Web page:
Scola picked us up on Sunday morning and together we walked to the Free Pentecostal Church of Tanzania. We were warmly welcomed and sat near the back as the church was quite full. We were dressed in our new skirts, and were made to stand up and introduce ourselves to the entire congregation. The music was upbeat and beautiful, and they had dancers at the front as well. The sermon was a little long, mainly because it was entirely in Swahili, and we didn’t really know what was going on. Church in Bunda goes from 7 am to 2 pm and so after 2 hours we gracefully made our escape. We walked back to our hotel and did our laundry for the week. It usually dries within the hour in the hot sun! We updated our journals, played some cards and tried to stay cool. That’s all from us. Until next time,
The curiosity in the kid’s eyes and their expressions were absolutely priceless when we began our lesson on reproduction. I forget what it was like to learn about the topic and how fascinating it was…I forget how many questions I had and how clear everything eventually became. The lesson involved puberty and the changes that occur in both boys and girls, the anatomy of male and female reproductive systems, FGM, and male circumcision. We decided to separate the boys from the girls to teach them about both genders to provide an environment where the students felt more comfortable asking questions. We also had Zak instruct the boys on his own and us girls instruct the female students. When it was time to teach the boys about the female reproductive system, Del went in to help out. The students at Kunzugu presented us with very insightful questions and participated really well throughout the lesson. We finished off the unit on Monday with a Jeopardy style quiz game to see how well they retained the information from Friday’s lesson. They proved to remember the information very well and the winning team got Manitoba pins, which the kids were very much excited about. The unit went well at Rubana as well; however, the students are a little bit younger and are less mature so there were a lot of giggles throughout the class. They did not have many questions at all but what 13-year-old feels comfortable talking about that kind of stuff in front of their classmates? I sure didn’t. All we can hope for is that the information translated and they learned something new.
The power was out yesterday, which is somewhat of a regular occurrence in Tanzania. It seems as though it is due to line maintenance. There is usually an announcement the day before informing the public that the power will be out from approximately 9am-6pm. Hurray for propane! Although we did need to write out our lesson plans by hand and had to endure a day without Internet. We filled our time by going for a nice afternoon walk for tomatoes. There are little vegetable stands everywhere in Bunda, many of which that sell tomatoes, onions, and sardines. Being the “smart”, pale Canadians that we are, we wanted to get our tan on and figured that a 20 minute walk at the hottest part of the day, near the equator would be harmless without sunscreen on…yep, it’s safe to say we’re idiots. We all got burned except for Ginny. It literally still looks like I’m wearing my bag over my shoulder.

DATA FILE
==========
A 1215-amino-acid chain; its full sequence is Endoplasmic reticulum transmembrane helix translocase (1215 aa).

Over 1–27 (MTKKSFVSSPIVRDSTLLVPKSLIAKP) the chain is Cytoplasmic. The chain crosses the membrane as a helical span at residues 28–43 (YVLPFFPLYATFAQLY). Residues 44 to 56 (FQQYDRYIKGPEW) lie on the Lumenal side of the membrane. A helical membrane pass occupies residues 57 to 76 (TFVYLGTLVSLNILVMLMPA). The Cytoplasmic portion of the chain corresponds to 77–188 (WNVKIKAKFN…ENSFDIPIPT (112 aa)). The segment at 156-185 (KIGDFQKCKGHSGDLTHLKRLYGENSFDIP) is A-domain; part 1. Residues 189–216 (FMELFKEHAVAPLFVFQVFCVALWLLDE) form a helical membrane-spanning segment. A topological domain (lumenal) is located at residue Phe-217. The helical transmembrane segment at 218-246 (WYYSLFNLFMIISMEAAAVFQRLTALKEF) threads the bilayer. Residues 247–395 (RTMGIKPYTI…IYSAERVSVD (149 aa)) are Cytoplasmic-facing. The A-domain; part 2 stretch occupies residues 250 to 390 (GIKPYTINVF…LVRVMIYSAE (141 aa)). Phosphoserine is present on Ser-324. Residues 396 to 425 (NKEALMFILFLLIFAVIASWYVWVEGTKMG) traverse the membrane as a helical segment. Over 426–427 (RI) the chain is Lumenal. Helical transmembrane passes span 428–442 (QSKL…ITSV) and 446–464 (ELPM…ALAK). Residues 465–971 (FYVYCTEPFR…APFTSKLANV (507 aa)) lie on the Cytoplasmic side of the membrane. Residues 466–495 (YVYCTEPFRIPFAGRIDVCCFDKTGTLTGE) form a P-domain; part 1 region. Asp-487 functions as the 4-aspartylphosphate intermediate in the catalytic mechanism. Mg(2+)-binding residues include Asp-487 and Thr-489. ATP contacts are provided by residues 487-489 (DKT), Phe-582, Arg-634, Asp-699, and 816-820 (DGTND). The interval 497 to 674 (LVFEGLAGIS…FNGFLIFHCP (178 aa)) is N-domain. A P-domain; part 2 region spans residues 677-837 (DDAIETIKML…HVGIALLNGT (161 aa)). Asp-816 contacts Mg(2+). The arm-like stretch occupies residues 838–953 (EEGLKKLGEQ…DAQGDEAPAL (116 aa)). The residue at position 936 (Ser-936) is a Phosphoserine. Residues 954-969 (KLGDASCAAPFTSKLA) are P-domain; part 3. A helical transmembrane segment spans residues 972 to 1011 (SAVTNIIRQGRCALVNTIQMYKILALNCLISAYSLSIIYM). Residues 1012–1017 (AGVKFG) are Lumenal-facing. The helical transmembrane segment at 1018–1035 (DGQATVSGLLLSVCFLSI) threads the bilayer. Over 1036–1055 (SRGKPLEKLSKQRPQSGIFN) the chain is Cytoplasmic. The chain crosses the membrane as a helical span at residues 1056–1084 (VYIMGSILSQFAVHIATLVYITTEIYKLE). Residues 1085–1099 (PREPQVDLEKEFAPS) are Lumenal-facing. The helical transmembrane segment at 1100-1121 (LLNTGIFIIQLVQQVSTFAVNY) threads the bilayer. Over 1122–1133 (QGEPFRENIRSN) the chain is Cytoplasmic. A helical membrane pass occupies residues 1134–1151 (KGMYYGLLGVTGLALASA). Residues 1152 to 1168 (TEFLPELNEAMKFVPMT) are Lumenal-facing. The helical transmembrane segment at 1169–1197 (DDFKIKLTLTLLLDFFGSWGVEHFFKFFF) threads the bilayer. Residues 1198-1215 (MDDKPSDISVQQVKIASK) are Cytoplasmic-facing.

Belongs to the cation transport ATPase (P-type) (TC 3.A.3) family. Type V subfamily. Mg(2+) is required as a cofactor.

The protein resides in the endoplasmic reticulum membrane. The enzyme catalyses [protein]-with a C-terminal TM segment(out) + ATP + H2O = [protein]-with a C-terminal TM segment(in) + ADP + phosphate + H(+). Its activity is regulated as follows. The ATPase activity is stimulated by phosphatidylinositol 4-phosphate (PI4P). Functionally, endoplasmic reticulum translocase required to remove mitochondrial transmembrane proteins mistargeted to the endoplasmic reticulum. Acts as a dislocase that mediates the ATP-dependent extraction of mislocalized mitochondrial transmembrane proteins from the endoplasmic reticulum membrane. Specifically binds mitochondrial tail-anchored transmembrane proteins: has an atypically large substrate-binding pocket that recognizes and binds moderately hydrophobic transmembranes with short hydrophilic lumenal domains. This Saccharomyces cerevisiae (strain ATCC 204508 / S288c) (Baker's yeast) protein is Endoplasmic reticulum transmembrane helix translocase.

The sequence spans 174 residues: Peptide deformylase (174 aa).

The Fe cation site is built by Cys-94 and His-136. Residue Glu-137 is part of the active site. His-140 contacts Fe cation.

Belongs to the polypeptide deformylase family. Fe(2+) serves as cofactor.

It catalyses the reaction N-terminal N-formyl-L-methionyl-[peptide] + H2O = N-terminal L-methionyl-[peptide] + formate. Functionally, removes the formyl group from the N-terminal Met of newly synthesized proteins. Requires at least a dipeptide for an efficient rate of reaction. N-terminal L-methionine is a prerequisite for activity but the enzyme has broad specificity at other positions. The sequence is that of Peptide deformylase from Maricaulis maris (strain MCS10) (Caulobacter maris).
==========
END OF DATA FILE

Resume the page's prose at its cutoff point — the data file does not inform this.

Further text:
Yesterday’s lesson at Kunzugu included the different ways of being safe when engaging in sexual activities. CPAR even provided us with a penis model. Zak bravely demonstrated to the class by use of the model how to properly use a condom and Del even stepped up to demonstrate how to turn a condom into a dental dam! The students were astounded by such demonstrations and once again blew our minds with excellent questions. We finished the day with some class photos and handed out condoms to each of the students.
Ginny and I helped Lucy prepare dinner last night and are now experts at making masala sauce and ugali. She’s going to show us different ways to prepare sweet potatoes and how to carry a baby on our backs with just a piece of fabric. She’s literally Superwoman. I’ve never seen someone multitask but yet conduct herself in such a joyful and calm manner, all the time. We’ve grown quite fond of her and her husband Manyama and of course their 7-month-old son Faustine.
Asante to our magnificent hosts